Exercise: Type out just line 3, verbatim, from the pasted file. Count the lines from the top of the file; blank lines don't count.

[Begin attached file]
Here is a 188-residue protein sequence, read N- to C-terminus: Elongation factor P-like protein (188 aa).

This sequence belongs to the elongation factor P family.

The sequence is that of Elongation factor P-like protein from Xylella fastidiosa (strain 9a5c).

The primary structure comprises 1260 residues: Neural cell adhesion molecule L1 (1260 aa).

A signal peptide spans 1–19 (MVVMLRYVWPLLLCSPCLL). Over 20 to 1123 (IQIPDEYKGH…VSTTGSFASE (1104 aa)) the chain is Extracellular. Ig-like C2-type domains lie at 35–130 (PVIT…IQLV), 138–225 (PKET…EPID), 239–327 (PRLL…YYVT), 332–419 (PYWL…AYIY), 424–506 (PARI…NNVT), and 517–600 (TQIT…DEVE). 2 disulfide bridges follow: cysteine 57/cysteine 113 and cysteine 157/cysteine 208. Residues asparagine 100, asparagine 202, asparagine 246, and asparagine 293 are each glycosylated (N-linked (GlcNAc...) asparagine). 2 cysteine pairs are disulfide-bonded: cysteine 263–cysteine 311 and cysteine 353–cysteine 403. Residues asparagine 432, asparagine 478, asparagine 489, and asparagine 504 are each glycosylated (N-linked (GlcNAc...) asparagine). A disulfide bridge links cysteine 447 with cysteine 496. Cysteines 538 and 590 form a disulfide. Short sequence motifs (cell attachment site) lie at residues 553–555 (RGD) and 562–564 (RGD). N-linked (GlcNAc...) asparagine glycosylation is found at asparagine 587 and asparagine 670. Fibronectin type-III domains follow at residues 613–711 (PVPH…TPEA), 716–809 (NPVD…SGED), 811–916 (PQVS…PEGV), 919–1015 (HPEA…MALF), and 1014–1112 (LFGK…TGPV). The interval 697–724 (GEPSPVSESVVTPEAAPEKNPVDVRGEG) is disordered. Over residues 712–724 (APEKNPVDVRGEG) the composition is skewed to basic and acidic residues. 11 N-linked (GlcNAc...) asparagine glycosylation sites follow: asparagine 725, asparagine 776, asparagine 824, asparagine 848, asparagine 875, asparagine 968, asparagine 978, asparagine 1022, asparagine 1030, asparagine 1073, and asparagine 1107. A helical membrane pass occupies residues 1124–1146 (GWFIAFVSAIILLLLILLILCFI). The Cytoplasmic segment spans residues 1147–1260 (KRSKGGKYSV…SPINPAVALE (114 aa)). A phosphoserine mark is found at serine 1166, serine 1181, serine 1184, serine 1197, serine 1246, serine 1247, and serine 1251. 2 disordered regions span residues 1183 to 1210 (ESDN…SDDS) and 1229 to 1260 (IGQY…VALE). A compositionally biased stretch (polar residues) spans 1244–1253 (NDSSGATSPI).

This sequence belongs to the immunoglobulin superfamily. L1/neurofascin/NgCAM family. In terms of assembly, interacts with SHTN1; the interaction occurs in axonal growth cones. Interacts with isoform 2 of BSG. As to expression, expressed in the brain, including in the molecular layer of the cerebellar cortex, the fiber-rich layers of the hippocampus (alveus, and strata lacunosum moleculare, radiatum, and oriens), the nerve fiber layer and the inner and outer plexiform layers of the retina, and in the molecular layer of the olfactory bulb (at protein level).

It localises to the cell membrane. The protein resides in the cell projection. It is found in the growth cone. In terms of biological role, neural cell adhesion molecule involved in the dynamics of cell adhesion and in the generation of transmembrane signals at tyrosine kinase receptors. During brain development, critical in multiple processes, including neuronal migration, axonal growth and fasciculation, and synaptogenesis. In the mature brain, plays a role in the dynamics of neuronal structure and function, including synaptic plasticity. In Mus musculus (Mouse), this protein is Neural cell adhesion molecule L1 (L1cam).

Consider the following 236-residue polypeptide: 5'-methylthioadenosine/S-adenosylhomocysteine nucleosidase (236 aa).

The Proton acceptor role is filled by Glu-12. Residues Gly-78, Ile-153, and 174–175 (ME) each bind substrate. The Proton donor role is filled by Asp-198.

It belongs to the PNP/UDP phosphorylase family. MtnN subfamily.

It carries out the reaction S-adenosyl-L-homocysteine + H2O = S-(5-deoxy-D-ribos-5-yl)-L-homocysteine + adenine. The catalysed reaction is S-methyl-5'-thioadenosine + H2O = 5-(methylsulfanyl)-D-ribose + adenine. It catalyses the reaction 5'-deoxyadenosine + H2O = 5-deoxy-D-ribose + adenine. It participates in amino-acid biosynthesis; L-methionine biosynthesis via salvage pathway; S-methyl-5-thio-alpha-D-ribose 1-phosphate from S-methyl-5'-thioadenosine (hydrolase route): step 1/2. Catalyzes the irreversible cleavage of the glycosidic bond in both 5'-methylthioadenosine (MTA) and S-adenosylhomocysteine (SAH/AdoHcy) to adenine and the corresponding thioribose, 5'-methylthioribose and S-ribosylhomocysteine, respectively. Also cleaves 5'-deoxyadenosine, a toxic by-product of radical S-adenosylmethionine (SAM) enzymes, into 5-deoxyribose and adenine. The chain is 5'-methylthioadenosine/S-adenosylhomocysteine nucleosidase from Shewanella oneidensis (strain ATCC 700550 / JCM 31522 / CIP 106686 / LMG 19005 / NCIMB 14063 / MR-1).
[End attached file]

The sequence is that of Elongation factor P-like protein from Xylella fastidiosa (strain 9a5c).